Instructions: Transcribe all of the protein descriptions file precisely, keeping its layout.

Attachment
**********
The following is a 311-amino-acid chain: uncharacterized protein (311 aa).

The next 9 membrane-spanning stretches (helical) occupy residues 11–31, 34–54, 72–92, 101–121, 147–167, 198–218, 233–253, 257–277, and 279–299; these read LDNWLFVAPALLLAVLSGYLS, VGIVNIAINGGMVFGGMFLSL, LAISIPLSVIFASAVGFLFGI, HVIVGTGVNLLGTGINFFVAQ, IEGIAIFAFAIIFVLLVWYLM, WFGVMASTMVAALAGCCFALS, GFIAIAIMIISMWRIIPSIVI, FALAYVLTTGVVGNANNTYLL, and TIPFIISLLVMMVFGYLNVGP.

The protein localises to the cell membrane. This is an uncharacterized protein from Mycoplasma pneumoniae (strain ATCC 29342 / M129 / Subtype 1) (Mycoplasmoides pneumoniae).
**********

The following is a 311-amino-acid chain: uncharacterized protein (311 aa).

The next 9 membrane-spanning stretches (helical) occupy residues 11–31, 34–54, 72–92, 101–121, 147–167, 198–218, 233–253, 257–277, and 279–299; these read LDNWLFVAPALLLAVLSGYLS, VGIVNIAINGGMVFGGMFLSL, LAISIPLSVIFASAVGFLFGI, HVIVGTGVNLLGTGINFFVAQ, IEGIAIFAFAIIFVLLVWYLM, WFGVMASTMVAALAGCCFALS, GFIAIAIMIISMWRIIPSIVI, FALAYVLTTGVVGNANNTYLL, and TIPFIISLLVMMVFGYLNVGP.

The protein localises to the cell membrane. This is an uncharacterized protein from Mycoplasma pneumoniae (strain ATCC 29342 / M129 / Subtype 1) (Mycoplasmoides pneumoniae).